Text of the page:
Variation of brightness

Figure 1.142: Light ceiling in a geriatric care home

Adaptation time, just as accommodation time, is prolonged in older people. This leads to some lighting-related necessities. Luminance distribution in room where older people stay over extended periods of time should be as uniform as possible, but not monotonous. Light accents, e.g. on the walls, are definitely beneficial in terms of activating the residents. However, their luminance should not be excessive, i.e. the maximum level should be ten times the value of the surrounding wall luminance.

Even though light and shadows are indispensable for safe orientation in the room, "sharp and profound" shadows and thus pronounced brightness contrasts created by strongly directed light need to be avoided in geriatric care and nursing homes. This applies particularly for lighting of floor steps and staircases.

Table 1.111: Vertical illuminance and colour temperature of daylight in a northward direction (without direct solar irradiance) on 1 May in a city in the south of Germany (rounded values)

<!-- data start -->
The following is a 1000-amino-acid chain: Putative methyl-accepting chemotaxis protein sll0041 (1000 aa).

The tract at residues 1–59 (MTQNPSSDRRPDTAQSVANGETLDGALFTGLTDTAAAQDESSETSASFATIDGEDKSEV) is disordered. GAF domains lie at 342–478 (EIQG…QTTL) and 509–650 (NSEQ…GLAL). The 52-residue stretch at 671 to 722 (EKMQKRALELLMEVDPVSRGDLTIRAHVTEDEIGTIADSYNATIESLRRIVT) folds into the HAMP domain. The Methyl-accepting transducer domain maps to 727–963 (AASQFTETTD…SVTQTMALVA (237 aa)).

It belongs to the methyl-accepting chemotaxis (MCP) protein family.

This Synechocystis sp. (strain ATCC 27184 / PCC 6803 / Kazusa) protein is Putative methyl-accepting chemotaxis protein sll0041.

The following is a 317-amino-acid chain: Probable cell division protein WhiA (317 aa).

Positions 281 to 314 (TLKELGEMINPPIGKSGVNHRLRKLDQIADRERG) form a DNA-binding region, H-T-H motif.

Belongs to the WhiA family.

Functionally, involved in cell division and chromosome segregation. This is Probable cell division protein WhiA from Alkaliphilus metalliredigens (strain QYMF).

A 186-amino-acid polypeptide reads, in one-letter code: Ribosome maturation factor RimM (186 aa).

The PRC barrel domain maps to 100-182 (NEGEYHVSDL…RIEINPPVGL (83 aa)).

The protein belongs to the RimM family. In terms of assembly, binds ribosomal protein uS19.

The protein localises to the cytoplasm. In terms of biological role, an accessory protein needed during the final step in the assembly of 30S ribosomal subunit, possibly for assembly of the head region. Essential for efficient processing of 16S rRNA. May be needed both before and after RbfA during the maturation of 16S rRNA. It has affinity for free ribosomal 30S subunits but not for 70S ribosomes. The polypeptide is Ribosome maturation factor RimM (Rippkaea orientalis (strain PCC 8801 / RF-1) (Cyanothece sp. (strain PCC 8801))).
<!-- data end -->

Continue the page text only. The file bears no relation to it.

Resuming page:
Adjacent rooms must not differ too much in terms of brightness. A lighting level difference of 1: 3 should not be exceeded. This requirement applies particularly to rooms with direct outdoor access, e.g. entrance halls. By day, the indoor areas close to exit doors must be significantly brighter – illuminance must be doubled at minimum. Construction measures outside the building, e.g. vestibules, double-door entrance systems, projecting roofs or similar can also provide adaptation areas that save energy in terms of artificial lighting on the inside. At night, there should be a gradual reduction in lighting over a distance outside of the exit doors ranging from 50% down to 20% of the indoor illuminance to facilitate orientation for older people in both walking directions.